Contagious Pustular Dermatitis (Orf)
The cause is a pox virus which can remain infective in the environment for many months in dried scabs. Contagious pustular dermatitis virus (Also referred to as, CPD, Orf, Scabby Mouth, Contagious Ecthyma) most commonly results in proliferative lesions following trauma of the coronary band and lips/gums being particularly severe in artificially-reared lambs less than two months-old. Outbreaks of CPD may occur within 10 to 14 days of pasture change especially onto those pastures which contain thistles, gorse etc. or stubbles which cause superficial trauma to the lips/mouth. Contagious pustular dermatitis is a zoonosis (can affect man) and precautions are necessary when handling suspected cases.
Fig 1: Contagious pustular dermatitis virus most commonly results in proliferative lesions following trauma of the lips/gums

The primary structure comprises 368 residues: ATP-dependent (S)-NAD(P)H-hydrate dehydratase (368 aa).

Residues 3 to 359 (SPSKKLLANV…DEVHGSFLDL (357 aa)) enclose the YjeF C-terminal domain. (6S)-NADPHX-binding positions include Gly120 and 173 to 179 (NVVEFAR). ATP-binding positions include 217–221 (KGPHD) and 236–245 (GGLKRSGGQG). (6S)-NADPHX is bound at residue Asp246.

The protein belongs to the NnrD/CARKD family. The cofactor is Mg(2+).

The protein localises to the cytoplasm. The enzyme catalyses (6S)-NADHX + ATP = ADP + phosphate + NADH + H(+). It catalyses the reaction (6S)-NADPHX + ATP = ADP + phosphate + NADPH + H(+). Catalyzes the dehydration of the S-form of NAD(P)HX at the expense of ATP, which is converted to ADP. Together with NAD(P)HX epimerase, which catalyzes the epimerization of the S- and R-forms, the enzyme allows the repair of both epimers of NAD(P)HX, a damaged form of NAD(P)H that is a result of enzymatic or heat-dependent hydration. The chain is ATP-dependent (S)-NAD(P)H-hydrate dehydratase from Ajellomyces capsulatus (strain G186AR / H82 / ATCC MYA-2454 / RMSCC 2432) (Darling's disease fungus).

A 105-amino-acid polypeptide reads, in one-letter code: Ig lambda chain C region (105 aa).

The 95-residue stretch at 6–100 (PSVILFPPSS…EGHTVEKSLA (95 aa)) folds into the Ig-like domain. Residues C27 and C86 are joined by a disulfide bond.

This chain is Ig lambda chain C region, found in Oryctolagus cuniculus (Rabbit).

Contagious pustular dermatitis virus most commonly results in proliferative lesions at the hoof/horn junction and on the lips The proportion of the flock affected can be high but mortality in uncomplicated cases is low. Lesions persist for four to eight weeks then slowly regress. Initial papule and vesicle stages are rarely observed. Scabs progressing to large proliferative wart-like structures, which bleed profusely following trauma to their base, are the more common presentation. Large scabs are often present at the commisure of the lips and along the gum margins surrounding the incisor teeth. Much less commonly, lesions may involve the hard palate and tongue.
It the UK, virus rapidly spreads within a group of orphan lambs sharing the same feeding equipment. In sucking lambs lesions frequently develop on the medial aspect of the ewe's teats; this area of the teat having been traumatised by the lamb's incisor teeth permits entry of virus. These teat lesions are painful and the ewe will typically not allow the lambs to suck. Mastitis, occasionally gangrenous in nature, may follow the development of CPD teat lesions.